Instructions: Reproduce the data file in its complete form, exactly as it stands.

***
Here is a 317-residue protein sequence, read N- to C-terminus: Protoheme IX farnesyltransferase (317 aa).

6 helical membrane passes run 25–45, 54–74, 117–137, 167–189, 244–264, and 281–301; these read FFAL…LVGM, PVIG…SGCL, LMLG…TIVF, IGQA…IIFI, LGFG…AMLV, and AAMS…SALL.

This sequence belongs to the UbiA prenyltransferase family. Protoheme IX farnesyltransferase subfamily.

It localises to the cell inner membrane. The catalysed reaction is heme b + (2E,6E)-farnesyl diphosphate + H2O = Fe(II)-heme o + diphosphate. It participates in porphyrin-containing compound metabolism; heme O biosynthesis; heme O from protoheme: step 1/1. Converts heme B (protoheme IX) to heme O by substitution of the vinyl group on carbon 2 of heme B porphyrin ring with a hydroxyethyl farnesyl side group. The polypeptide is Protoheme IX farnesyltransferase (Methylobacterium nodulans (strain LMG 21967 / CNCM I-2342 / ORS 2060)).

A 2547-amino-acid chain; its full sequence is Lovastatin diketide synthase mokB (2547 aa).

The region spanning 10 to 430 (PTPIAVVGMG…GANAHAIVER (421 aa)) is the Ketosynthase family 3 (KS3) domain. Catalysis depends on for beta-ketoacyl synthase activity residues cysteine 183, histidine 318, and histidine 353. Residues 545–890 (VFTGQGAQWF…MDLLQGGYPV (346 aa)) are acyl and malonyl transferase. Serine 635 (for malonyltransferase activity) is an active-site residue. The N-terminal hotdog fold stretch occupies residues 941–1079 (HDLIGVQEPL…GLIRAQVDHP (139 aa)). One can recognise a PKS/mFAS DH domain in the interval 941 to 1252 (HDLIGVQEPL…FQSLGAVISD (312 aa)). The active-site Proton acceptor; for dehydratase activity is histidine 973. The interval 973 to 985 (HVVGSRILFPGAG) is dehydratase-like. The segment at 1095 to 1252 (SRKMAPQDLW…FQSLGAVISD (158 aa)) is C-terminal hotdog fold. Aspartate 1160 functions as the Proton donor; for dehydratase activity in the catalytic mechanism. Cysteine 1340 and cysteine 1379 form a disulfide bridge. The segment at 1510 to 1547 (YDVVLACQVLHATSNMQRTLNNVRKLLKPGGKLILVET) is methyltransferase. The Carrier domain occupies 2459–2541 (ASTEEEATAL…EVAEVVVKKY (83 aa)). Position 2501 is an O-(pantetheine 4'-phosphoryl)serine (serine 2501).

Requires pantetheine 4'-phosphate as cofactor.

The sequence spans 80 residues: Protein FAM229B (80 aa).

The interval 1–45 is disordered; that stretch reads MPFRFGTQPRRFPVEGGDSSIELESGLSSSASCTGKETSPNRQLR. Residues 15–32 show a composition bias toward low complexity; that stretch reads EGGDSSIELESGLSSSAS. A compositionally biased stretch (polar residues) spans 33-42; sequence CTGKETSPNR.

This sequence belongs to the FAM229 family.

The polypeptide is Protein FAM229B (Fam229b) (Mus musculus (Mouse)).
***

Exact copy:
Here is a 317-residue protein sequence, read N- to C-terminus: Protoheme IX farnesyltransferase (317 aa).

6 helical membrane passes run 25–45, 54–74, 117–137, 167–189, 244–264, and 281–301; these read FFAL…LVGM, PVIG…SGCL, LMLG…TIVF, IGQA…IIFI, LGFG…AMLV, and AAMS…SALL.

This sequence belongs to the UbiA prenyltransferase family. Protoheme IX farnesyltransferase subfamily.

It localises to the cell inner membrane. The catalysed reaction is heme b + (2E,6E)-farnesyl diphosphate + H2O = Fe(II)-heme o + diphosphate. It participates in porphyrin-containing compound metabolism; heme O biosynthesis; heme O from protoheme: step 1/1. Converts heme B (protoheme IX) to heme O by substitution of the vinyl group on carbon 2 of heme B porphyrin ring with a hydroxyethyl farnesyl side group. The polypeptide is Protoheme IX farnesyltransferase (Methylobacterium nodulans (strain LMG 21967 / CNCM I-2342 / ORS 2060)).

A 2547-amino-acid chain; its full sequence is Lovastatin diketide synthase mokB (2547 aa).

The region spanning 10 to 430 (PTPIAVVGMG…GANAHAIVER (421 aa)) is the Ketosynthase family 3 (KS3) domain. Catalysis depends on for beta-ketoacyl synthase activity residues cysteine 183, histidine 318, and histidine 353. Residues 545–890 (VFTGQGAQWF…MDLLQGGYPV (346 aa)) are acyl and malonyl transferase. Serine 635 (for malonyltransferase activity) is an active-site residue. The N-terminal hotdog fold stretch occupies residues 941–1079 (HDLIGVQEPL…GLIRAQVDHP (139 aa)). One can recognise a PKS/mFAS DH domain in the interval 941 to 1252 (HDLIGVQEPL…FQSLGAVISD (312 aa)). The active-site Proton acceptor; for dehydratase activity is histidine 973. The interval 973 to 985 (HVVGSRILFPGAG) is dehydratase-like. The segment at 1095 to 1252 (SRKMAPQDLW…FQSLGAVISD (158 aa)) is C-terminal hotdog fold. Aspartate 1160 functions as the Proton donor; for dehydratase activity in the catalytic mechanism. Cysteine 1340 and cysteine 1379 form a disulfide bridge. The segment at 1510 to 1547 (YDVVLACQVLHATSNMQRTLNNVRKLLKPGGKLILVET) is methyltransferase. The Carrier domain occupies 2459–2541 (ASTEEEATAL…EVAEVVVKKY (83 aa)). Position 2501 is an O-(pantetheine 4'-phosphoryl)serine (serine 2501).

Requires pantetheine 4'-phosphate as cofactor.

The sequence spans 80 residues: Protein FAM229B (80 aa).

The interval 1–45 is disordered; that stretch reads MPFRFGTQPRRFPVEGGDSSIELESGLSSSASCTGKETSPNRQLR. Residues 15–32 show a composition bias toward low complexity; that stretch reads EGGDSSIELESGLSSSAS. A compositionally biased stretch (polar residues) spans 33-42; sequence CTGKETSPNR.

This sequence belongs to the FAM229 family.

The polypeptide is Protein FAM229B (Fam229b) (Mus musculus (Mouse)).